Most people recognize a company without hesitation mainly because of its logo. A logo is not the brand of the company but it is a crucial representation of what the company stands for. As much as the logo may be a small icon, it is not simple to design it all together and it requires time and creativity to come up with a unique and strong logo.
It is important to note that a logo is deemed successful when it represents the company’s beliefs and objectives. This implies that the logo despite its size should clearly represent the company visually when one interacts with it.
Therefore, keen attention should be given in the process of its design to send an accurate message to the audience and convert them into customers.
Different designers have their way of working on the logo design process. While the end result may be the same, there is a general sequence that if followed, will lead to creating a good logo that would be an effective tool for marketing. This is discussed as follows:
This is the first step and a very crucial one where the designer meets with the client and discusses the project. Here, the client describes the company’s objectives, values, motto, mission, products or services and target audience.
This provides a ground on which the logo design will look and represent. Gather as much information as possible from the client in order to be informed and clearly understand what they want.
At this stage, a designer’s brief will be handy in guiding this discovery process by addressing issues like; the problem the logo design is going to solve, key adjectives that define the company’s brand, brand’s voice, the beliefs and values of the brand and the unique value proposition i.e. what differentiates the brand from others.
Research the Industry
The information gathering at this stage focuses on companies offering similar products or services.
This research gives further insights into the design process by understanding the environment the logo is going to operate in and offering appropriate solutions to the audience by fulfilling promises the industry gives to its audience.
Industry research will also help differentiate the logo from the competitors and inform uniqueness in creating the logo. The designer will be able to learn the logo techniques in the industry, the overused techniques and the ignored ones as well as the needs of the audience.
Brainstorm Design Ideas
Having conducted the research on the client and industry, begin generating logo ideas by having mood boards and reference imagery. Search the visual representation of the keywords of the brand.
Conduct a mind mapping by having charts to help connect ideas and concepts that resemble as well as images, symbols and colours that bear the brand image.
Identify the areas where the logo will be used such as website icons, banners, billboards, business cards, email marketing campaigns, social media etc. the physical or digital space to be used will inform the design choices of the logo. A digital or video space for instance will appear more interesting with an animated logo.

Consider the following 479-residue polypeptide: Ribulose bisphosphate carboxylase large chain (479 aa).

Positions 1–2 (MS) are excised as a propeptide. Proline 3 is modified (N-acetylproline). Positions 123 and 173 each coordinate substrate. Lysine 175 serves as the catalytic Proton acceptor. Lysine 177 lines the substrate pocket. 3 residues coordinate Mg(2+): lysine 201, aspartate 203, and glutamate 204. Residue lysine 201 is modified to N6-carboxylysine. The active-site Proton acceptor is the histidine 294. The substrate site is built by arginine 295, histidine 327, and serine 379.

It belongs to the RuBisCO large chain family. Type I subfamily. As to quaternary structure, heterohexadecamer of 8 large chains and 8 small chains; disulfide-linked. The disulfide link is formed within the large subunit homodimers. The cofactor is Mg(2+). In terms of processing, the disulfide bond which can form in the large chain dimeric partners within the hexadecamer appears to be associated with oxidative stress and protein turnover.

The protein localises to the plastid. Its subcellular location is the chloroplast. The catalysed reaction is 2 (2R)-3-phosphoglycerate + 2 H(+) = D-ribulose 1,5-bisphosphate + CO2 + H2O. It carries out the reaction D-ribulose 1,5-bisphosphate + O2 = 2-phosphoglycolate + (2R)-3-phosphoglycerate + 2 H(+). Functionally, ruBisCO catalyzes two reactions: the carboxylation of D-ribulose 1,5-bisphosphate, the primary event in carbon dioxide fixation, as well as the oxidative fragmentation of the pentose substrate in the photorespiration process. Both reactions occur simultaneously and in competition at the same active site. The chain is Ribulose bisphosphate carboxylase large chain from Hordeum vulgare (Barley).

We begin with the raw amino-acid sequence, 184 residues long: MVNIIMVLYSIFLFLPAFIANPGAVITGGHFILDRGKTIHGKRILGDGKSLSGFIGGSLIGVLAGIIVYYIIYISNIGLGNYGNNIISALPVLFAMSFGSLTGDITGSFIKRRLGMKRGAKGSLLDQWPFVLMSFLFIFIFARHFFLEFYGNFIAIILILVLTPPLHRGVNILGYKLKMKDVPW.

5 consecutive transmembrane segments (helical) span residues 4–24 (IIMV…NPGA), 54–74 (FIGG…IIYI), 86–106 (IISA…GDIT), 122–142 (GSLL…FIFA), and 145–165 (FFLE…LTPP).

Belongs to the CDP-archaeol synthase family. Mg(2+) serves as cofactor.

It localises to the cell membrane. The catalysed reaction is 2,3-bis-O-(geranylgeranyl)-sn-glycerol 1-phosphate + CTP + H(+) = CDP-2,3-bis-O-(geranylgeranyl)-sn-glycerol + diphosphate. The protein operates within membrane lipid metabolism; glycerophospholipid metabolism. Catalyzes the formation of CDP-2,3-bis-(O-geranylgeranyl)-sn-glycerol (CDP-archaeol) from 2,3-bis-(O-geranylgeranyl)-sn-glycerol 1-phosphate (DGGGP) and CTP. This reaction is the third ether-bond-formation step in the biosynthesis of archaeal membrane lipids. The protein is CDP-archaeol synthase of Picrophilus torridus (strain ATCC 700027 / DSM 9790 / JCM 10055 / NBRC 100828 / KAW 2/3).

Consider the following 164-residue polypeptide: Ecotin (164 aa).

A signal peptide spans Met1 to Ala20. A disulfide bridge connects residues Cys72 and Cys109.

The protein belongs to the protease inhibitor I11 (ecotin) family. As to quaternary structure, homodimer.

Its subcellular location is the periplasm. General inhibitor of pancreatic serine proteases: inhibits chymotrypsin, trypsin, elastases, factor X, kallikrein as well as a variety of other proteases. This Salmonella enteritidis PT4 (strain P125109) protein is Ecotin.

The ideas should be informed and aligned by the brand’s personality.
Sketching is a good brainstorming tool as it engages the mind. At this point, combine the mind map, the mood board and the notes generated and transcribe them from just ideas into real images. Have as many sketches as possible to widen the scope of ideas and assess how they look, what works and what doesn’t.
It allows you to mix, match and combine the different elements brainstormed and maximize your creativity and demonstrate artistic expression. Take breaks in between the sketches to allow the ideas to settle in the mind and get a fresh look at the sketches afterwards. Don’t be in a rush. Once settled on a preferred concept, sketch the variations and modify them to start exploration.
At this stage, the logo begins to take shape. From the multiple sketches, judge them against the brand’s strategy and identify ideal concepts to use digitally. The focus should be on the brand’s and client’s interests.
Recreate the best versions of the logo on the design software such as Vector Graphic Software and check the balances, proportionality and symmetry. Experiment with the different colours on multiple backgrounds and typography. Critique and evaluate the logo before presenting it to the client.
Present and Refine
Secure the sample logo designs and create a presentation and showcase them to the client after organizing for a meetup. Encourage printing the samples to test their appearance on paper. Further, conduct mock-ups and test the appearance of where the logo will be used i.e. packaging materials, business cards etc.
Part of refining is to encourage criticism and embrace new suggestions from the clients or other designers. Allow room for improvement no matter how much you think the logo is perfect.
However, evaluate the feedback whether it adds value to the logo and represents the brand. Refine based on this suggestion and get approval for the final product.
Deliver the Logo and Files
Be clear with the client on the format of delivery. Deliver the brand identity package and the logo artwork and style guide. This informs the logo variations and how to use them, brand identity elements i.e. colours, typography, photography style etc.
Provide several options of the logo colours i.e. black, white, full colour and monochrome. Further, give information on the fonts used in case they are needed in the future. Finally, save the logo files in different formats i.e. ai, png, eps, jpg, pdf etc.
A great logo gives life to the brand. It doesn’t come by accident and requires an input of time, creativity, critical thinking and other multiple activities.
The logo’s message should impress the customer and represent the company’s interests for better brand awareness. It should not be compromised.